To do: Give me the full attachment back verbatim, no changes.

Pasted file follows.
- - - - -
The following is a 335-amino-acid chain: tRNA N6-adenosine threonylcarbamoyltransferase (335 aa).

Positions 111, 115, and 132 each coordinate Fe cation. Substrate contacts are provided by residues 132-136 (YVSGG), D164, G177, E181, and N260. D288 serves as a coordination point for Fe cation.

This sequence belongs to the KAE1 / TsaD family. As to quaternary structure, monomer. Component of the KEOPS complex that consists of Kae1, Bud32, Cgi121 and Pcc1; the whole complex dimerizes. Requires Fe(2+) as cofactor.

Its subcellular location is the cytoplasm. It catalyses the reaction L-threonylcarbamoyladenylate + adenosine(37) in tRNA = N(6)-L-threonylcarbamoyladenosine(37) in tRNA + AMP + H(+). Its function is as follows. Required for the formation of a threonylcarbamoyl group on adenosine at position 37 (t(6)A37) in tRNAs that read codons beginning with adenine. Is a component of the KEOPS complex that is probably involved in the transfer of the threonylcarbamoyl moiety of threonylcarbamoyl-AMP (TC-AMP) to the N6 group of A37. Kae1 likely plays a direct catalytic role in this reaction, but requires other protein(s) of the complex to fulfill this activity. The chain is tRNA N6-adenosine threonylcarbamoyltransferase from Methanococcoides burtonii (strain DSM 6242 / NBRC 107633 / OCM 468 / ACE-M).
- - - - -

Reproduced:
The following is a 335-amino-acid chain: tRNA N6-adenosine threonylcarbamoyltransferase (335 aa).

Positions 111, 115, and 132 each coordinate Fe cation. Substrate contacts are provided by residues 132-136 (YVSGG), D164, G177, E181, and N260. D288 serves as a coordination point for Fe cation.

This sequence belongs to the KAE1 / TsaD family. As to quaternary structure, monomer. Component of the KEOPS complex that consists of Kae1, Bud32, Cgi121 and Pcc1; the whole complex dimerizes. Requires Fe(2+) as cofactor.

Its subcellular location is the cytoplasm. It catalyses the reaction L-threonylcarbamoyladenylate + adenosine(37) in tRNA = N(6)-L-threonylcarbamoyladenosine(37) in tRNA + AMP + H(+). Its function is as follows. Required for the formation of a threonylcarbamoyl group on adenosine at position 37 (t(6)A37) in tRNAs that read codons beginning with adenine. Is a component of the KEOPS complex that is probably involved in the transfer of the threonylcarbamoyl moiety of threonylcarbamoyl-AMP (TC-AMP) to the N6 group of A37. Kae1 likely plays a direct catalytic role in this reaction, but requires other protein(s) of the complex to fulfill this activity. The chain is tRNA N6-adenosine threonylcarbamoyltransferase from Methanococcoides burtonii (strain DSM 6242 / NBRC 107633 / OCM 468 / ACE-M).